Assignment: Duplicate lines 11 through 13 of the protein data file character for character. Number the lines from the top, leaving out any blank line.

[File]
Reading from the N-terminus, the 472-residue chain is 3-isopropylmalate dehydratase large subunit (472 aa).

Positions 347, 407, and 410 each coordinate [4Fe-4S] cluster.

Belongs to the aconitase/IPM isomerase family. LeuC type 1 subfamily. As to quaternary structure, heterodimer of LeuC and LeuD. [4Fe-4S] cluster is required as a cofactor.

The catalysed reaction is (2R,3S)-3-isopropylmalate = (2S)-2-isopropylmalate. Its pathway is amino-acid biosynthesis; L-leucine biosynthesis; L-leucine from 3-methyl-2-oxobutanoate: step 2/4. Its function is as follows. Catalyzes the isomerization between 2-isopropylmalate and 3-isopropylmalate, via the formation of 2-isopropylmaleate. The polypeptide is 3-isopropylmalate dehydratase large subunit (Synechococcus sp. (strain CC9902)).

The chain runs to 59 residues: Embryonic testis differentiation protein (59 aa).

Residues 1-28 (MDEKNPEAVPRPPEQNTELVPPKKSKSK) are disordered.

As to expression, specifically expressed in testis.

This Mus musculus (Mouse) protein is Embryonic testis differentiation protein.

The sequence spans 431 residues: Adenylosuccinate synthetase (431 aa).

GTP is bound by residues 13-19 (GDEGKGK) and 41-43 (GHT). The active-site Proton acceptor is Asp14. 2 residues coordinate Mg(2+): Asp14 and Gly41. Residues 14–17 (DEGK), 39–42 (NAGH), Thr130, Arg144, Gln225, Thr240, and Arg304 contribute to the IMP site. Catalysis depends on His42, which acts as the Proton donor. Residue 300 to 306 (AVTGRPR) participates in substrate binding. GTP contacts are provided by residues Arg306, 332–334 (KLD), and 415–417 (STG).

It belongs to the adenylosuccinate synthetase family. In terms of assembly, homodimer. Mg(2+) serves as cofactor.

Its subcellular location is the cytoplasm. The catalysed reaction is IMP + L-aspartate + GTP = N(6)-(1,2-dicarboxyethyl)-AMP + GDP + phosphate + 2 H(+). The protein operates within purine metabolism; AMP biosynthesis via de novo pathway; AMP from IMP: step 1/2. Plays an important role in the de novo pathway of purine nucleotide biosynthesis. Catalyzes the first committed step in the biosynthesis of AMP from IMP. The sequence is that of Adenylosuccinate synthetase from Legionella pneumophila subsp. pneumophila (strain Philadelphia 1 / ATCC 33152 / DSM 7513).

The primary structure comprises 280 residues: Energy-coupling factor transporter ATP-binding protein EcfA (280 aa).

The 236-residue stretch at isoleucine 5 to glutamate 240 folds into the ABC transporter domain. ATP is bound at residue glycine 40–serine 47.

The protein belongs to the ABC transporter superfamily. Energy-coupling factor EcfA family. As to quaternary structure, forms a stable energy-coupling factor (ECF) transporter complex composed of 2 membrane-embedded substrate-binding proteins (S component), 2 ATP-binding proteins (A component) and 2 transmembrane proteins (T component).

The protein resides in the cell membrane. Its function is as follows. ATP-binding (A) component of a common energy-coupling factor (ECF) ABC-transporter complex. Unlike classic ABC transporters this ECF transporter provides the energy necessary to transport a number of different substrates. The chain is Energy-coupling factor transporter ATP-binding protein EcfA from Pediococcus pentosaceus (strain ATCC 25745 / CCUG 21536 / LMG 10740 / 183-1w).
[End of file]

It belongs to the adenylosuccinate synthetase family. In terms of assembly, homodimer. Mg(2+) serves as cofactor.

Its subcellular location is the cytoplasm. The catalysed reaction is IMP + L-aspartate + GTP = N(6)-(1,2-dicarboxyethyl)-AMP + GDP + phosphate + 2 H(+). The protein operates within purine metabolism; AMP biosynthesis via de novo pathway; AMP from IMP: step 1/2. Plays an important role in the de novo pathway of purine nucleotide biosynthesis. Catalyzes the first committed step in the biosynthesis of AMP from IMP. The sequence is that of Adenylosuccinate synthetase from Legionella pneumophila subsp. pneumophila (strain Philadelphia 1 / ATCC 33152 / DSM 7513).

The primary structure comprises 280 residues: Energy-coupling factor transporter ATP-binding protein EcfA (280 aa).